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If you have a map or a collection of maps and you'd like to be able to update the values of several keys with one function, what the the most idiomatic way of doing this?

=> (def m [{:a 2 :b 3} {:a 2 :b 5}])
=> (map #(update-in % [:a] inc) m)
({:a 3, :b 3} {:a 3, :b 5})

Rather than mapping update-in for each key, I'd ideally like some function that operates like this:

=> (map #(update-vals % [:a :b] inc) m)
({:a 3, :b 4} {:a 3, :b 6})

Any advice would be much appreciated! I'm trying to reduce the number of lines in an unnecessarily long script.

share|improve this question
up vote 19 down vote accepted

Whenever you need to iteratively apply a fn to some data, reduce is your friend:

(defn update-vals [map vals f]
  (reduce #(update-in % [%2] f) map vals))

Here it is in action:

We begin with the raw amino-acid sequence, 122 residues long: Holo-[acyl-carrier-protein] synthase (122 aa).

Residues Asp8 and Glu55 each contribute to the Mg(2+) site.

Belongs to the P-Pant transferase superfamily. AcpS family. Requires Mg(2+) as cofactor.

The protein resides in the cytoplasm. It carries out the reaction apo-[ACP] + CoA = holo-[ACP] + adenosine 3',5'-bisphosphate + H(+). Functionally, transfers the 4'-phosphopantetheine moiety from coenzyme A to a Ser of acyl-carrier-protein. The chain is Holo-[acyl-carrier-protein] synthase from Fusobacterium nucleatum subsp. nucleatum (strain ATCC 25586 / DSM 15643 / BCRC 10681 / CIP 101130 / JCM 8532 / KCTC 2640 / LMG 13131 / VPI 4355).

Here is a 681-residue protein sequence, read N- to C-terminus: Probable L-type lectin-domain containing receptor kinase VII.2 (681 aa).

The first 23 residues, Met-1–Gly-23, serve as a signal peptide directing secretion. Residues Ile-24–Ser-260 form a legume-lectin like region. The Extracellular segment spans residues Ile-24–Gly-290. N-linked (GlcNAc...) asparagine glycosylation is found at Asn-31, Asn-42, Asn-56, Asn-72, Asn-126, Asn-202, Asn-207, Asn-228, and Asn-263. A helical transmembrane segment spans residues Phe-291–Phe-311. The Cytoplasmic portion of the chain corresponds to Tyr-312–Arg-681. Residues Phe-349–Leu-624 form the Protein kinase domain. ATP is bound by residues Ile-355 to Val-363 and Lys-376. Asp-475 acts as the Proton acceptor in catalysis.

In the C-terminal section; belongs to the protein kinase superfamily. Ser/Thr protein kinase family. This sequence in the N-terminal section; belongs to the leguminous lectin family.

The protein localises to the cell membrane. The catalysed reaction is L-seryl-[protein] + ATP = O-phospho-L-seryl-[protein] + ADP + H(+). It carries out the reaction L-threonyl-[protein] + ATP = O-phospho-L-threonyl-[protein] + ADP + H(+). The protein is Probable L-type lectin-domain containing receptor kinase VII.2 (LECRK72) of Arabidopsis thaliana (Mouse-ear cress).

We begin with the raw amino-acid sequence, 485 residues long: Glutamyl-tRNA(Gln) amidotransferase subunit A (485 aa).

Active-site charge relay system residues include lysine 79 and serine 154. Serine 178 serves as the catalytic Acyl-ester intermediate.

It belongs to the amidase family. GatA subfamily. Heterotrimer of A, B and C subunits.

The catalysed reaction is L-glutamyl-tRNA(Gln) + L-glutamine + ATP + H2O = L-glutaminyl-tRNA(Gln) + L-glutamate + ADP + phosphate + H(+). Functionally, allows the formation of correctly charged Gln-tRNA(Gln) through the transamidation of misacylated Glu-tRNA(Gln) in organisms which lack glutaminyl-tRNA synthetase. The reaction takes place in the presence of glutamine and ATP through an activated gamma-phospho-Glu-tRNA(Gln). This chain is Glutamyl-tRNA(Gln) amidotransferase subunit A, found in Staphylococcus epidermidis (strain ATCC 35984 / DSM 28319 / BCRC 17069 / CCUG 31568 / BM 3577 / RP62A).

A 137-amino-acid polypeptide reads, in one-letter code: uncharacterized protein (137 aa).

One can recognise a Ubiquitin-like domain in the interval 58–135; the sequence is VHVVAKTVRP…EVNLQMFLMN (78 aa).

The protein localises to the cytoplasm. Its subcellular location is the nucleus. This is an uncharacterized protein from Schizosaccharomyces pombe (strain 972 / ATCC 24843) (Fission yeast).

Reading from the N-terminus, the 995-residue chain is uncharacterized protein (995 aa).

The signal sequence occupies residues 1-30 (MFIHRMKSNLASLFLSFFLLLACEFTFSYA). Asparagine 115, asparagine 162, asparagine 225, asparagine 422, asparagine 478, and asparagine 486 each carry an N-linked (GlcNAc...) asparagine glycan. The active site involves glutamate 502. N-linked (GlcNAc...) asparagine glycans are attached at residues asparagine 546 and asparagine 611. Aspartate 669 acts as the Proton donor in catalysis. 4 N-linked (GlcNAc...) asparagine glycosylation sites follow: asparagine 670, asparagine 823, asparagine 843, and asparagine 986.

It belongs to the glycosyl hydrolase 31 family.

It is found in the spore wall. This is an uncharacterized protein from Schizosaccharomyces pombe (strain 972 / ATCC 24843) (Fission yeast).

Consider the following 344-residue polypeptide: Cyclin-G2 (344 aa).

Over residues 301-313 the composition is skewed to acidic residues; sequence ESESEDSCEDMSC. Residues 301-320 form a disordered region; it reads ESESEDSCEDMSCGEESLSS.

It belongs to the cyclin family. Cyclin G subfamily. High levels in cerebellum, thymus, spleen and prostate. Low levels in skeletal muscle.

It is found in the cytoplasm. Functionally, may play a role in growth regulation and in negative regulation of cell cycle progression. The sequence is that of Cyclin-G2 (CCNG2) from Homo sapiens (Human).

user> (def m1 {:a 2 :b 3})
user> (update-vals m1 [:a :b] inc)
{:a 3, :b 4}
user> (def m [{:a 2 :b 3} {:a 2 :b 5}])
user> (map #(update-vals % [:a :b] inc) m)
({:a 3, :b 4} {:a 3, :b 6})
share|improve this answer
Very nice, thanks for the quick reply too! – Giles Mar 9 '12 at 20:11
I am wondering if there is a way to keep the behavior of update-in so that a missing key does not throw a null pointer exception. (update-in {} [:test] (fnil inc 0)) {:test 1} – Istvan May 1 '14 at 18:47
this is avery nice answer and highlights some of the beauty of learning clojure (also some of the brain-wrapping difficulty to a non-lisper) – zach May 28 '14 at 19:49
Is there a way of keeping the behaviour of update-in when you pass + 10 instead of inc ? (update-vals m [:a :b] + 10) does not work – Cotten Sep 27 '14 at 18:57

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